VANCOUVER, BC--(Marketwired - February 22, 2017) - Brixton Metals Corporation (TSX VENTURE: BBB) (the "Company" or "Brixton") is pleased to announce project updates for its gold-silver properties located in both Ontario and British Columbia, Canada. The Company has filed with the Mineral Title Division of the Ministry of Energy, Mines and Petroleum Resource the 2016 Assessment report on the Thorn project located in Northwest British Columbia. The report can be found at the following link: http://brixtonmetals.com/wp/wp-content/uploads/2017/02/Thorn-2016-Assessment-Report-FINAL.pdf The 2016 exploration expenditures at the Thorn project totalled $1,668,622. The Company is planning to drill test the newly defined large scale Chivas gold target at the Thorn Project. The Chivas target was established during the 2016 exploration program by soil geochemistry and IP geophysics and has never been drilled. The Company is planning an exploration program for 2017, subject to funding, which includes geological mapping, soil geochemical, metallurgical tests and 20,000 metres of drilling with a start date of May 1, 2017. For more information on the Chivas gold target please see the following link: http://brixtonmetals.com/properties/thorn-project/chivas-zone/ The Company also advises that it has acquired mineral lands in the prospective Atlin gold camp. The Atlin camp is about 130km from the Company's Thorn project. The claims cover approximately 55,474 hectares (555 SQKM) over favorable geology. The Company staked 33 claims that cover 53,815 hectares (538 SQKM) and also acquired 100% interest in four mineral claims that cover 445 hectares (4.45 SQKM) and signed an option agreement to acquire 100% interest in nine mineral claims that cover 1,214 hectares (12 SQKM). The Atlin gold camp represents one of the largest producers of placer gold in British Columbia with a reported placer gold production of over 600,000 ounces gold between 1898 and 1946 from creeks in the area. The Atlin gold camp (Spruce Creek) holds the provincial record for the largest nugget, weighing 2.6 kilograms (85 ounces - BCGS Paper 2017-1, p.179-193). Historically, the primary exploration targets for lode gold have been quartz-carbonate-mariposite-altered ("listwanite") ultramafic and mafic bedrocks. British Columbia Geological Survey (BCGS) has recently released a paper (BCGS Paper 2017-1, p.179-193) in which the Government geologists recognize that at least some of the placer gold may be related to the Surprise Lake batholith. While over 600,000 ounces of gold was reportedly recovered from placer mining very limited exploration has been conducted in locating the hard rock source of the Atlin gold. Brixton's extensive land position covers both Surprise Lake batholith and favorable sedimentary rocks of the Cache Creek terrane. The Company's plan is to conduct regional exploration work to generate drill targets within this early stage district scale gold play. A link to the full BCGS report can be found at the following address: http://www.empr.gov.bc.ca/Mining/Geoscience/PublicationsCatalogue/Fieldwork/Documents/2016/10_Mihalynuk_%20et_al.pdf Under the terms of the option agreement for the 1,214 hectares, Brixton shall make the following cash payment and issue Brixton Shares according to the schedule below: - $5,000 and issue 20,000 Brixton shares on signing the Agreement - $20,000 and 30,000 Brixton Shares on or before the second Anniversary Date - $25,000 and 40,000 Brixton Shares on or before the third Anniversary Date The Optionor retains 2% net smelter royalty (NSR) in the claims. Brixton has the right to purchase 1% NSR for $500,000 any time prior to Commercial Production. The balance of claims 54,260 hectares do not have any NSR. The Company through its Langis project, participated in the 2016 Ontario Prospectors Association assistance program (Junior Exploration Assistance Program) which provides rebates of up to 33.3% (maximum of $100,000 per project) of the eligible exploration expenditures. The Company submitted the final report and list of expenditures that were required in order to receive the rebate. The report is under review and, if approved, the Company will be eligible to receive $100,000 in rebate. The Company is proposing to conduct 30,000 metres exploration drilling at the Langis project in 2017, subject to funding. Chairman and CEO of Brixton, Gary R. Thompson stated, "Persistence and perseverance is paying off for the Company as we have shown with continued exploration we now have a new and very large gold target at the Thorn project which is drill ready." Thompson further stated, "We are looking forward to drilling results on both our Ontario and BC projects during 2017." The Company has no undisclosed material change to report, in response to recent trading activity. The Company also announces that it has delivered notice of termination to Temex Resources Corp. ("Temex") in connection with its previously announced purchase agreement for the Gowganda mine (the "Transaction") (see news release dated December 19, 2016 for additional information). The notice of termination was delivered as the outside date for closing the Transaction had lapsed without Temex receiving the consent of the Government of Ontario for the transfer. However, the Company continues its discussions with Temex to determine if an amicable agreement may be reached. Mr. Sorin Posescu, P.Geo., VP Exploration, is a Qualified Person as defined under National Instrument 43-101 standards and has reviewed and approved this news release. Brixton is a Canadian exploration and development company focused on the advancement of its gold and silver projects toward feasibility. Brixton wholly owns 2 past producers of high-grade silver within the Silver-Cobalt Camp of Ontario. The Langis mine produced 10.4Moz of silver at 25 oz/t Ag and 358,340 pounds of cobalt, the Hudson Bay mine produced 6.4Moz of silver at 123 oz/t. The projects are located 500 km north of Toronto, Canada. The high-grade silver mineralization occurs as moderate-steeply-dipping veins within any of the three main rock types; Archean volcanics, Coleman Member sediments and Nipissing diabase. The 996 SQ/KM, wholly owned Thorn Project is located in northwestern British Columbia, Canada, approximately 105 km ENE from Juneau, AK. The Thorn project hosts a district scale gold-silver (30km trend) associated with Triassic to Cretaceous volcano-plutonic complex. Many styles of mineralization have been identified related to porphyry and epithermal environments. Targets include high-grade gold-silver underground targets and large-scale open pit gold type targets. Brixton Metals Corporation shares trade on the TSX-V under the ticker symbol BBB. For more information about Brixton please visit our website at www.brixtonmetals.com. On Behalf of the Board of Directors Neither the TSX Venture Exchange nor its Regulation Services Provider (as that term is defined in the policies of the TSX Venture Exchange) accepts responsibility for the adequacy or accuracy of this release. Information set forth in this news release may involve forward-looking statements under applicable securities laws. Forward-looking statements are statements that relate to future, not past, events. In this context, forward-looking statements often address expected future business and financial performance, and often contain words such as "anticipate", "believe", "plan", "estimate", "expect", and "intend", statements that an action or event "may", "might", "could", "should", or "will" be taken or occur, including statements that address potential quantity and/or grade of minerals, potential size and expansion of a mineralized zone, proposed timing of exploration and development plans, or other similar expressions. All statements, other than statements of historical fact included herein including, without limitation, statements regarding the completion of the acquisition, the anticipated closing of the acquisition, TSXV approval, and the exploration potential of the property based on resources estimates and forward looking statements. By their nature, forward-looking statements involve known and unknown risks, uncertainties and other factors which may cause our actual results, performance or achievements, or other future events, to be materially different from any future results, performance or achievements expressed or implied by such forward-looking statements. Such factors include, among others, the following risks: the need for additional financing; operational risks associated with mineral exploration; fluctuations in commodity prices; title matters; and the additional risks identified in the annual information form of the Company or other reports and filings with the TSXV and applicable Canadian securities regulators. Forward-looking statements are made based on management's beliefs, estimates and opinions on the date that statements are made and the Company undertakes no obligation to update forward-looking statements if these beliefs, estimates and opinions or other circumstances should change, except as required by applicable securities laws. Investors are cautioned against attributing undue certainty to forward-looking statements.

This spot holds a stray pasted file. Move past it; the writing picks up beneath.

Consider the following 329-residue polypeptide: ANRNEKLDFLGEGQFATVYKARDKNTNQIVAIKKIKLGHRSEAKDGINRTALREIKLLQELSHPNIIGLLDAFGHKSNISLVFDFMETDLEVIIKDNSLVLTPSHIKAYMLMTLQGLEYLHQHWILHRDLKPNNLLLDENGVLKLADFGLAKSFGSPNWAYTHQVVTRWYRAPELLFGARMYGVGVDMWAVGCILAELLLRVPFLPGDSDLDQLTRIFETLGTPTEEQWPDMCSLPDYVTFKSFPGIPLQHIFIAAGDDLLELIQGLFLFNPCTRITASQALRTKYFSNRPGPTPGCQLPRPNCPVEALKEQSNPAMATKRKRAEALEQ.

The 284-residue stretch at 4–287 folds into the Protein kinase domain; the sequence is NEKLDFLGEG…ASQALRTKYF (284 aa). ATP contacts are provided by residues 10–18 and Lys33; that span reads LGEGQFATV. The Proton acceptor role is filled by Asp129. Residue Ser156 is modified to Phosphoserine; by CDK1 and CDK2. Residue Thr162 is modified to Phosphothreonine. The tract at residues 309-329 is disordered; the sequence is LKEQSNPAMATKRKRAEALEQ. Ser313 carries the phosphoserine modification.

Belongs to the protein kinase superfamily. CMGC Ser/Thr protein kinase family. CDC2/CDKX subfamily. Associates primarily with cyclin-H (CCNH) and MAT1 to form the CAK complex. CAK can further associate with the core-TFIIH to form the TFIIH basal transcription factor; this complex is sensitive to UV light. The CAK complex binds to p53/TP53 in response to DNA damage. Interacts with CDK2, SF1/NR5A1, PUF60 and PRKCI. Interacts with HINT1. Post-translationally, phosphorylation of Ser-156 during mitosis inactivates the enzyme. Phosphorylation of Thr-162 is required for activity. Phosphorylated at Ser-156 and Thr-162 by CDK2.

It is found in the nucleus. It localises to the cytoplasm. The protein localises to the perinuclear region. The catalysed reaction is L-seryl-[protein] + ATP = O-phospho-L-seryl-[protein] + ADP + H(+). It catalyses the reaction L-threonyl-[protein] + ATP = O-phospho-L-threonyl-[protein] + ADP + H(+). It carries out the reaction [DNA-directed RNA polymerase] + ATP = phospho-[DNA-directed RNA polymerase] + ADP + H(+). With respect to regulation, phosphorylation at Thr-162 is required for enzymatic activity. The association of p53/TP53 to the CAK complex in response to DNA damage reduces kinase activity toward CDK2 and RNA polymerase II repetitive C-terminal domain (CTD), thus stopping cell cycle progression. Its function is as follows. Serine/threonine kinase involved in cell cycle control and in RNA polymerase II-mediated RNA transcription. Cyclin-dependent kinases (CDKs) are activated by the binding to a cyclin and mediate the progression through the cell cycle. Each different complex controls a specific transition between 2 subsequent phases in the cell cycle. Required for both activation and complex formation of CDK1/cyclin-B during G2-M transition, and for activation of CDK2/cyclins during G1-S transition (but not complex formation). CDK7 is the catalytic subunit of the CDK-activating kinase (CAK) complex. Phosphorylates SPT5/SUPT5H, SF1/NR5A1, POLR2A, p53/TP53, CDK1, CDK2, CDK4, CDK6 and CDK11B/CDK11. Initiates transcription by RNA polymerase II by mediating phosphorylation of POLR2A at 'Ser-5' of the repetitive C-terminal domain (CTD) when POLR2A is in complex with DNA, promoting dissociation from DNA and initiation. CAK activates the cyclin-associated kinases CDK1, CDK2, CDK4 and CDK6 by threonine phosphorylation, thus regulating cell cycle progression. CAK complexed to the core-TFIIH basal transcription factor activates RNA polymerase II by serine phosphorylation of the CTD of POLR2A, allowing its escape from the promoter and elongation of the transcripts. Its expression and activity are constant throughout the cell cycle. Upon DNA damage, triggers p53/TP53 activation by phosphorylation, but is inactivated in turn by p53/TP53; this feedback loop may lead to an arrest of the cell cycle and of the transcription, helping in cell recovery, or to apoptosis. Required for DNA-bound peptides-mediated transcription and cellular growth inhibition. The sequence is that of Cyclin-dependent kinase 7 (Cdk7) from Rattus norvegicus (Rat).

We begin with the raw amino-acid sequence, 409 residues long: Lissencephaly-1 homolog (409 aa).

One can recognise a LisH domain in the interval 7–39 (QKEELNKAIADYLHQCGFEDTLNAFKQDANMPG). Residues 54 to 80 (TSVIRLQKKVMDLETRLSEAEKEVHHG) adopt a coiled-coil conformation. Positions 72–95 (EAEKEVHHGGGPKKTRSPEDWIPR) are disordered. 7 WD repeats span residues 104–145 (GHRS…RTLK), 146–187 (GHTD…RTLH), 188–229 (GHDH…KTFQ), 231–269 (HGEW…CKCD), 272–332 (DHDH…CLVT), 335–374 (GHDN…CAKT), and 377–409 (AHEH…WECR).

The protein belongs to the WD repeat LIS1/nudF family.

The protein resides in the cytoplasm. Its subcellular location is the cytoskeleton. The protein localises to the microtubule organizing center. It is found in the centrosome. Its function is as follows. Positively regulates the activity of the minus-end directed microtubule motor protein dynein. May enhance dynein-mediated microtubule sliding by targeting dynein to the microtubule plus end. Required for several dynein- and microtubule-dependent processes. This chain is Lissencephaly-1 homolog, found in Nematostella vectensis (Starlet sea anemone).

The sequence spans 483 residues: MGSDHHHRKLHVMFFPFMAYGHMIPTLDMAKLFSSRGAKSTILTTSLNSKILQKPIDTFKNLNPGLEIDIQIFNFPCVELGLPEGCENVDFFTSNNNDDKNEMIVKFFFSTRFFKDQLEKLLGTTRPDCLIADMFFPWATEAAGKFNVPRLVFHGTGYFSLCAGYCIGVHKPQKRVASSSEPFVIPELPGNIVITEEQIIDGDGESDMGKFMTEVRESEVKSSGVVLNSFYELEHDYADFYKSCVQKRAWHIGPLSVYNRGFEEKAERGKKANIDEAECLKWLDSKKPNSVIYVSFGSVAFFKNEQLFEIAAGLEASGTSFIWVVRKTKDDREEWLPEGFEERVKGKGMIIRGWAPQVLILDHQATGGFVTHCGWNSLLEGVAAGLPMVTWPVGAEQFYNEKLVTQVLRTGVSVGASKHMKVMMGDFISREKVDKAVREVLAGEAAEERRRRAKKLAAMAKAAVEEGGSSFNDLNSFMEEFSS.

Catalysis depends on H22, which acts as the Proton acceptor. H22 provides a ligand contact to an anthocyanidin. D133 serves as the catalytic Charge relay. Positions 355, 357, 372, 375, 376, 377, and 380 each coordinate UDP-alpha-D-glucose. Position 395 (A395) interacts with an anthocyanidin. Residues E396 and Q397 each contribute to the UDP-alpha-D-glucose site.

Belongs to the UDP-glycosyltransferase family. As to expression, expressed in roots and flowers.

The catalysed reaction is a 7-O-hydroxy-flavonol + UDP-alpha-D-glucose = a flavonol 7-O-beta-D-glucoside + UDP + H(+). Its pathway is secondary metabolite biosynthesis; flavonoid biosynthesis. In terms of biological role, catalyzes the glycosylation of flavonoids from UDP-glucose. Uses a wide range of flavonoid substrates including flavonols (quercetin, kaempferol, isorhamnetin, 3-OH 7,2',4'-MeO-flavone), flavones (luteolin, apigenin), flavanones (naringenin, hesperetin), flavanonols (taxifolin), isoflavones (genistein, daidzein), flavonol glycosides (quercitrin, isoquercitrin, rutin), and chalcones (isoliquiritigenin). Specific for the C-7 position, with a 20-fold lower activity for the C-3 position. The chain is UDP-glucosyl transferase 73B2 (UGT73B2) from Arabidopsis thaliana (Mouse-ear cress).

News Article | February 27, 2017